U.S. House votes to prohibit discrimination against pro-life doctors in new medical education program, 234-182
WASHINGTON — In a significant pro-life victory, the U.S. House of Representatives yesterday adopted an NRLC-backed amendment to prohibit discrimination against pro-life health care providers by “teaching health centers” that receive certain federal funds for graduate medical education.
The amendment, offered by pro-life Rep. Virginia Foxx (R-NC), was adopted on a vote of 234-182, over the strong objections of the Planned Parenthood Federation of America (PPFA).
The amendment pertains to one of the many new programs created by the sweeping health care restructuring law enacted in 2010 — the “Patient Protection and Affordable Care Act” (PPACA), often referred to as “ObamaCare.” The program provided guaranteed funding — $230 million over the first five years — for grants to “teaching health centers” (THCs) for graduate-level training in certain “primary care” fields of medicine, including obstetrics and gynecology. The new program was targeted to “community-based” health centers, including federally funded community health centers and family planning clinics.
The bill brought to the House floor by the House Republican leadership, H.R. 1216, would not abolish the new medical education program, but it would remove it from the realm of “mandatory” funding, meaning that funding level would be set during the regular annual appropriations process. To this bill, Rep. Foxx offered an amendment to prohibit any medical center that receives funds from the program from discriminating against any doctor, nurse, or other health care provider — for example, a medical resident — on grounds that the provider refused to “provide, pay for, provide coverage of, or refer for abortions.”
In addition, the Foxx Amendment prohibited the use of any federal funds in the program to provide abortions or training in abortion, with narrow exceptions.
NRLC took no position on the THC funding program itself or on the bill, but strongly endorsed the Foxx Amendment.
In advance of the House vote, PPFA strongly denounced the Foxx Amendment. In a memo circulated to House offices on May 24, PPFA Legislative Director Oliver Kim called the amendment “a clear attempt to undermine women’s ability to be served by physicians who are adequately trained to provide the full range of reproductive health services they may need,” and said that PPFA would include the House roll call in its congressional scorecard.
Following the vote, Nancy Keenan, president of NARAL Pro-Choice America, said that the Foxx Amendment “would bar qualified teaching health centers from using federal funds for comprehensive medical training that includes instruction in the provision of abortion services,” which she characterized as “an unprecedented restriction on medical training” that “would limit drastically doctors’ ability to receive comprehensive and necessary instruction in reproductive-health care . . .”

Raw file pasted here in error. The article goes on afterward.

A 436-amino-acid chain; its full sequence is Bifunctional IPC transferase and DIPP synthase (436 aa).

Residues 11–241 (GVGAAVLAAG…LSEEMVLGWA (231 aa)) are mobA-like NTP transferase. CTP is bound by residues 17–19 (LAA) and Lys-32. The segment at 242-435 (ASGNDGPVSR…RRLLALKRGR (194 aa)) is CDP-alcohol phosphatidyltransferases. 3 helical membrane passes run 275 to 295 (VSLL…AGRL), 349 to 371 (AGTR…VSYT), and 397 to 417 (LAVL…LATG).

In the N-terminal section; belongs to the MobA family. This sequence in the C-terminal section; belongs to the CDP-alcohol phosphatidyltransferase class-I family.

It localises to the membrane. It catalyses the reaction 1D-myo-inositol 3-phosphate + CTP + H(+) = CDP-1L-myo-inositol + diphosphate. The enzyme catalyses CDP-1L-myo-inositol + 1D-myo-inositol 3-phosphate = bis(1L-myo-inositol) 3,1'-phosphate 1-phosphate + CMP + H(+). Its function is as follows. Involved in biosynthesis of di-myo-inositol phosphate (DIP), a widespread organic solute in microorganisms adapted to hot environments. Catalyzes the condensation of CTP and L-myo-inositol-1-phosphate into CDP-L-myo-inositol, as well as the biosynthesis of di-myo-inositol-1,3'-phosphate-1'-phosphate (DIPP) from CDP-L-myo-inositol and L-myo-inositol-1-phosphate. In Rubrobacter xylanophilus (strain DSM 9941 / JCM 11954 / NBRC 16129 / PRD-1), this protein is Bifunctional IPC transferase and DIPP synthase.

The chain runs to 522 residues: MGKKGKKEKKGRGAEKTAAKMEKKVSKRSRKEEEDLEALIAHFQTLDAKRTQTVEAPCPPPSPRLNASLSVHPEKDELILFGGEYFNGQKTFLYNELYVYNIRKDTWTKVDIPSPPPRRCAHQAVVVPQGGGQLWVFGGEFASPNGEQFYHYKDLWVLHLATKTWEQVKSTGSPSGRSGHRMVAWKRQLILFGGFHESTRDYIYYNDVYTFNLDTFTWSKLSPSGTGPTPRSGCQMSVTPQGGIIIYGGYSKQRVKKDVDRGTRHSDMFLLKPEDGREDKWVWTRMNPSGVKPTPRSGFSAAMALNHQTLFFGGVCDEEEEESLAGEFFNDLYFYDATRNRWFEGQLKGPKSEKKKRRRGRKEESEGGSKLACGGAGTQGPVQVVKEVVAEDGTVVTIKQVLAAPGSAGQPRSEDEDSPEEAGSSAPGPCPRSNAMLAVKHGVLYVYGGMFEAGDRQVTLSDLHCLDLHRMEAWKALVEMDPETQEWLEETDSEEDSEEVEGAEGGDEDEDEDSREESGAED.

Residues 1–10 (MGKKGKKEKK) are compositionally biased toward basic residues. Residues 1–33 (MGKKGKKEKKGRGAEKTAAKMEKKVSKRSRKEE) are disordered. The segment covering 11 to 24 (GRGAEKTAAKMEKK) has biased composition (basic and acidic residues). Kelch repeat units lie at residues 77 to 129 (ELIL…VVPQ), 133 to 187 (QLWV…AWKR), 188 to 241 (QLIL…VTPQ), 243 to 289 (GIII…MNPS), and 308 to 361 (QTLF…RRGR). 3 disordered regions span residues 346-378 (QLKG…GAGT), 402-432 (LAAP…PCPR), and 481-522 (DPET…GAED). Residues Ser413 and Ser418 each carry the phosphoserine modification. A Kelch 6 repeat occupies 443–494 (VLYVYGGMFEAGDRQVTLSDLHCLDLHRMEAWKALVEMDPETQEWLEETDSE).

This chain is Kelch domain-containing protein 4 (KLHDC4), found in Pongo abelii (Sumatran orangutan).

“The reaction of Planned Parenthood and NARAL to the Foxx Amendment makes it crystal clear that they want the federal taxpayer to fund training of the next generation of abortionists,” said NRLC Legislative Director Douglas Johnson. “In fact, pro-abortion activists are also trying to make it impossible to become certified in and to practice in some medical fields without participating in providing abortions. Stronger federal anti-discrimination laws are needed to counter these efforts, especially since the Obama Administration has severely weakened enforcement of the existing protective laws.”
The Foxx Amendment, in winning adoption 234-182, was supported by 221 Republicans and 13 Democrats. It was opposed by 10 Republicans and 172 Democrats.
To view the official roll call vote, click here.
H.R. 1216, as amended, passed the House 234-185. The bill faces tough odds in the Democrat-controlled U.S. Senate.
In January, the Department of Health and Human Services announced its first 11 grants under the new THC program. One of the recipients, the Institute for Family Health, operates a variety of health centers and programs in New York, some of which have been identified as performing abortions, including the Beth Israel Residency in Urban Family Practice in New York City, which trains residents to perform chemically induced abortions. A faculty member with the Beth Israel program, Dr. Linda Prine, is also on the staff of the Reproductive Health Access Project, an organization that is engaged in a national campaign to persuade federally funded community health centers to become abortion providers.
In a February press release, the Institute said that the new federal grant would be used by the Mid-Hudson Family Medicine Residency Program, which is based in Kingston, New York. The Institute did not mention whether the Mid-Hudson program includes abortion.